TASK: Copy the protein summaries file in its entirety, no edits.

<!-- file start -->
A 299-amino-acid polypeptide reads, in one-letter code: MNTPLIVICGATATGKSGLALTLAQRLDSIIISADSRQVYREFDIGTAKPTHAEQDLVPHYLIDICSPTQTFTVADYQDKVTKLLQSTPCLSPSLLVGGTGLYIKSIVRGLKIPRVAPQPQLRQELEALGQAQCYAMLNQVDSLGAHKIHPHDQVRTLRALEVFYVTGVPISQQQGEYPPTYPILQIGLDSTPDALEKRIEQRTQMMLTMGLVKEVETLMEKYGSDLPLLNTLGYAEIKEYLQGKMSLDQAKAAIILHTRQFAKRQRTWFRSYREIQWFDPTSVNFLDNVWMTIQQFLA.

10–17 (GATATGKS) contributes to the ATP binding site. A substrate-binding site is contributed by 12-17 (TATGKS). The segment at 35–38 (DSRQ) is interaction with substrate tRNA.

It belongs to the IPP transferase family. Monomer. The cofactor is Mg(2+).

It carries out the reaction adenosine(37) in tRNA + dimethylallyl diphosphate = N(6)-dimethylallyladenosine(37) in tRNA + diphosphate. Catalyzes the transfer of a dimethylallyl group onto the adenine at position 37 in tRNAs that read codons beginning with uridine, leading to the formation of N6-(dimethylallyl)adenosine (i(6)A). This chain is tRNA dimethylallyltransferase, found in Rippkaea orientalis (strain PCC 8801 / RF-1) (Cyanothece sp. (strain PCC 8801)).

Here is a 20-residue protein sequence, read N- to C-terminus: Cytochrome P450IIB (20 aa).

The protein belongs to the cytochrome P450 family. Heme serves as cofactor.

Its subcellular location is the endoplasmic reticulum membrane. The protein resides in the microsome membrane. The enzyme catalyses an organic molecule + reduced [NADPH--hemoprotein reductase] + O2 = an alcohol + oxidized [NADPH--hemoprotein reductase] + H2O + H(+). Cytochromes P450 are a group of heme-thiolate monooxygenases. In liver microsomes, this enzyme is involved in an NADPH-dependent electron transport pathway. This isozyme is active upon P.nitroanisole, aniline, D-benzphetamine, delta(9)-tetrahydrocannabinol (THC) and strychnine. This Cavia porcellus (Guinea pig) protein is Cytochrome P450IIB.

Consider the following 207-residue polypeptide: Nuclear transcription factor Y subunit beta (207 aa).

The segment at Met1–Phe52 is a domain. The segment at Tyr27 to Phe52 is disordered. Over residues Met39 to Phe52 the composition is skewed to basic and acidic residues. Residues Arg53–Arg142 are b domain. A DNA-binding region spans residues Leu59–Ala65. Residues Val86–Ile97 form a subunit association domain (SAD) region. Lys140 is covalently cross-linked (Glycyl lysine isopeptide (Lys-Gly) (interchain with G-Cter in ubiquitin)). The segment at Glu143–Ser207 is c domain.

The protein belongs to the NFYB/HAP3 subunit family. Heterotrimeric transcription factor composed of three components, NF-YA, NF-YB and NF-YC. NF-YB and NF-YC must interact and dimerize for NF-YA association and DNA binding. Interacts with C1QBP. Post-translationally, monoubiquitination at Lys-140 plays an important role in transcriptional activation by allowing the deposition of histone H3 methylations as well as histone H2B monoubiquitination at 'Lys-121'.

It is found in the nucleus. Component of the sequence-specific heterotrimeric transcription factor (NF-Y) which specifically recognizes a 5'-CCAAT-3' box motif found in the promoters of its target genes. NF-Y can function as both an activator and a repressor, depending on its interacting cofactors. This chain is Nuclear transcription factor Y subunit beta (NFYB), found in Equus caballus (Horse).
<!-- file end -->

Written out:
A 299-amino-acid polypeptide reads, in one-letter code: MNTPLIVICGATATGKSGLALTLAQRLDSIIISADSRQVYREFDIGTAKPTHAEQDLVPHYLIDICSPTQTFTVADYQDKVTKLLQSTPCLSPSLLVGGTGLYIKSIVRGLKIPRVAPQPQLRQELEALGQAQCYAMLNQVDSLGAHKIHPHDQVRTLRALEVFYVTGVPISQQQGEYPPTYPILQIGLDSTPDALEKRIEQRTQMMLTMGLVKEVETLMEKYGSDLPLLNTLGYAEIKEYLQGKMSLDQAKAAIILHTRQFAKRQRTWFRSYREIQWFDPTSVNFLDNVWMTIQQFLA.

10–17 (GATATGKS) contributes to the ATP binding site. A substrate-binding site is contributed by 12-17 (TATGKS). The segment at 35–38 (DSRQ) is interaction with substrate tRNA.

It belongs to the IPP transferase family. Monomer. The cofactor is Mg(2+).

It carries out the reaction adenosine(37) in tRNA + dimethylallyl diphosphate = N(6)-dimethylallyladenosine(37) in tRNA + diphosphate. Catalyzes the transfer of a dimethylallyl group onto the adenine at position 37 in tRNAs that read codons beginning with uridine, leading to the formation of N6-(dimethylallyl)adenosine (i(6)A). This chain is tRNA dimethylallyltransferase, found in Rippkaea orientalis (strain PCC 8801 / RF-1) (Cyanothece sp. (strain PCC 8801)).

Here is a 20-residue protein sequence, read N- to C-terminus: Cytochrome P450IIB (20 aa).

The protein belongs to the cytochrome P450 family. Heme serves as cofactor.

Its subcellular location is the endoplasmic reticulum membrane. The protein resides in the microsome membrane. The enzyme catalyses an organic molecule + reduced [NADPH--hemoprotein reductase] + O2 = an alcohol + oxidized [NADPH--hemoprotein reductase] + H2O + H(+). Cytochromes P450 are a group of heme-thiolate monooxygenases. In liver microsomes, this enzyme is involved in an NADPH-dependent electron transport pathway. This isozyme is active upon P.nitroanisole, aniline, D-benzphetamine, delta(9)-tetrahydrocannabinol (THC) and strychnine. This Cavia porcellus (Guinea pig) protein is Cytochrome P450IIB.

Consider the following 207-residue polypeptide: Nuclear transcription factor Y subunit beta (207 aa).

The segment at Met1–Phe52 is a domain. The segment at Tyr27 to Phe52 is disordered. Over residues Met39 to Phe52 the composition is skewed to basic and acidic residues. Residues Arg53–Arg142 are b domain. A DNA-binding region spans residues Leu59–Ala65. Residues Val86–Ile97 form a subunit association domain (SAD) region. Lys140 is covalently cross-linked (Glycyl lysine isopeptide (Lys-Gly) (interchain with G-Cter in ubiquitin)). The segment at Glu143–Ser207 is c domain.

The protein belongs to the NFYB/HAP3 subunit family. Heterotrimeric transcription factor composed of three components, NF-YA, NF-YB and NF-YC. NF-YB and NF-YC must interact and dimerize for NF-YA association and DNA binding. Interacts with C1QBP. Post-translationally, monoubiquitination at Lys-140 plays an important role in transcriptional activation by allowing the deposition of histone H3 methylations as well as histone H2B monoubiquitination at 'Lys-121'.

It is found in the nucleus. Component of the sequence-specific heterotrimeric transcription factor (NF-Y) which specifically recognizes a 5'-CCAAT-3' box motif found in the promoters of its target genes. NF-Y can function as both an activator and a repressor, depending on its interacting cofactors. This chain is Nuclear transcription factor Y subunit beta (NFYB), found in Equus caballus (Horse).